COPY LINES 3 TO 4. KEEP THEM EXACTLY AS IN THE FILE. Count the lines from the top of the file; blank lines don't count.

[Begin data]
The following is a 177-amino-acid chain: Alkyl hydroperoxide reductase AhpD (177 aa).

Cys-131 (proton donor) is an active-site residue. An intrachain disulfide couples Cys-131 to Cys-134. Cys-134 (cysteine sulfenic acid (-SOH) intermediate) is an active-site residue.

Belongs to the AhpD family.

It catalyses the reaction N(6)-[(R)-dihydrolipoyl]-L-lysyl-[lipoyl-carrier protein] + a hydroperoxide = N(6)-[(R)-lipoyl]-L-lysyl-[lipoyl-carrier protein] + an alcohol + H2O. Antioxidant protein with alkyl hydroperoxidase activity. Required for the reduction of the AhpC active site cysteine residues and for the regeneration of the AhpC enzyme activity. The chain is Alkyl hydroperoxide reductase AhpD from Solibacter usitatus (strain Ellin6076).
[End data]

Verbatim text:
Belongs to the AhpD family.

It catalyses the reaction N(6)-[(R)-dihydrolipoyl]-L-lysyl-[lipoyl-carrier protein] + a hydroperoxide = N(6)-[(R)-lipoyl]-L-lysyl-[lipoyl-carrier protein] + an alcohol + H2O. Antioxidant protein with alkyl hydroperoxidase activity. Required for the reduction of the AhpC active site cysteine residues and for the regeneration of the AhpC enzyme activity. The chain is Alkyl hydroperoxide reductase AhpD from Solibacter usitatus (strain Ellin6076).